By Victoria Saffa
Network Movement for Democracy and Human Rights (NMDHR) last week hosted a two-day training of one hundred and fifty (150) participants from the Mabunto Kafesimera and Tane chiefdoms in the Tonkolili district as part of activities of a project titled ‘strengthening the capacity of community-based organizations to monitor and hold informal justice institutions accountable in Tonkolili district’.
While giving a background to the project, Monitoring and Evaluation Officer at NMDHR, Nabieu Kamara, revealed that a baseline research had been conducted to gauge the knowledge of the target population and the general public about justice and human rights issues, and information on the accountability and transparency platform established to ensure citizens’ participation in enforcing recommended procedures laid down by the State for operation of the informal justice sector targeted communities.
He stressed the need for massive awareness on decision-making processes in the informal justice sector, especially results of analysis from court monitoring checklist generated by community monitors, and that its utilization should be tangible and transparent.
He added that local authorities should be targeted in the sensitization programmes to adopt a participatory approach, to ensure women and youths are involved in decision-making processes, to enhance confidence in the justice system in communities.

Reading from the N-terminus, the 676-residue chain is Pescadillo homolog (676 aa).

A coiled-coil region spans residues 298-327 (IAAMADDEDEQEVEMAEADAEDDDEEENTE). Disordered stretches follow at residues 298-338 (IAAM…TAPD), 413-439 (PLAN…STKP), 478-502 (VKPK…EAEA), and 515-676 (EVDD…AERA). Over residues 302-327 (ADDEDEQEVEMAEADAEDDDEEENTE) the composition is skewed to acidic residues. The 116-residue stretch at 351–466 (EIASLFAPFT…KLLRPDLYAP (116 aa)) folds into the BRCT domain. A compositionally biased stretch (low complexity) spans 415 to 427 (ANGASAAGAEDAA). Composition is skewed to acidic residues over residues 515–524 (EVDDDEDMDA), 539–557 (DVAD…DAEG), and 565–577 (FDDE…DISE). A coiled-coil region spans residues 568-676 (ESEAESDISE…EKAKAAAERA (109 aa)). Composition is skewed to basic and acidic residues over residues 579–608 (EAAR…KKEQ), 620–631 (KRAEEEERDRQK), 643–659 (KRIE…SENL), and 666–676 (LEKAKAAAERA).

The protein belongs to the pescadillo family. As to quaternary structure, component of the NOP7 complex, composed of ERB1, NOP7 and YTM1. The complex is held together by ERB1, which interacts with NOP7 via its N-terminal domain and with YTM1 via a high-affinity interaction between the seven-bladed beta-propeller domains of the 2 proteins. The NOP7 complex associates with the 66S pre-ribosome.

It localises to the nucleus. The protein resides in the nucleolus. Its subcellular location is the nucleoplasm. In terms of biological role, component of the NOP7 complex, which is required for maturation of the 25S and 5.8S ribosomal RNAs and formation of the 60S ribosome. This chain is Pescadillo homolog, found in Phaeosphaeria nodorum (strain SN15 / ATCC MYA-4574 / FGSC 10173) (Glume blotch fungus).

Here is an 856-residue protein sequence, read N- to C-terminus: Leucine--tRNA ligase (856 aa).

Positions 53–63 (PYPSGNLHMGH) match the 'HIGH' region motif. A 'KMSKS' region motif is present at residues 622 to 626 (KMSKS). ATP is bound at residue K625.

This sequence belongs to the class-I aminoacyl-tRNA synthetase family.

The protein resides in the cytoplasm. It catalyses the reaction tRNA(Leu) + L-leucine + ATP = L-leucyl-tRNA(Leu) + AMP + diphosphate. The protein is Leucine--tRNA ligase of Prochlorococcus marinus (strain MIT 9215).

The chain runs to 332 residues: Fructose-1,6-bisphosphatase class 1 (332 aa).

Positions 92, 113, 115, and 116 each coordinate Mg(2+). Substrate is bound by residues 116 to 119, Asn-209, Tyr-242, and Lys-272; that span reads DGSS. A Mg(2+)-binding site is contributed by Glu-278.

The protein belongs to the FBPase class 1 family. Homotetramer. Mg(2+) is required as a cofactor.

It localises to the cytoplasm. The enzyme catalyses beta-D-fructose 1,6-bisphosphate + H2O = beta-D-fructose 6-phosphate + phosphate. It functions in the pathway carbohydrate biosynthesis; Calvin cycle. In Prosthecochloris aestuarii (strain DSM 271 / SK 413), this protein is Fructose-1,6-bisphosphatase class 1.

NNDHR Project Officer, Abdaniru Salankole, said the objective of the training was to bring sanity and best practice in the informal justice institution in the district.
He said the training aimed to increase access to information on informal justice issues in the targeted communities, noting that the research revealed majority of the respondents lacked knowledge about the operations of local courts, especially pertaining to accountability and transparency issues; Mammy Queen Courts and courts that exist and arbitrate cases in the rural communities.
Mary Hallowell, a participant from Mabunto, said the training was timely as women’s rights are being violated on a daily basis.
She said women who are literate in the community are not allowed to take part in decision-making meetings for fear they will challenge those “unprogressive laws” which marginalize women. She added that the training has equipped participants to appreciate that they could be important players in decision-making processes.
She disclosed that one area that is lacking in transparency in the Mabunto court barray is that of the imposition fines.
Madam Hallowell said that as community members they expect elders to give a breakdown of quarterly or end-of-year reports because the community expects that monies collected from fines should be used for development purposes.
Program Manager of NMDHR, Abdul Habid, said the project is supported by DFID through the Access to Security and Justice Program (ASJP).
He disclosed that they will be operating in six chiefdoms in the Tonkolili District.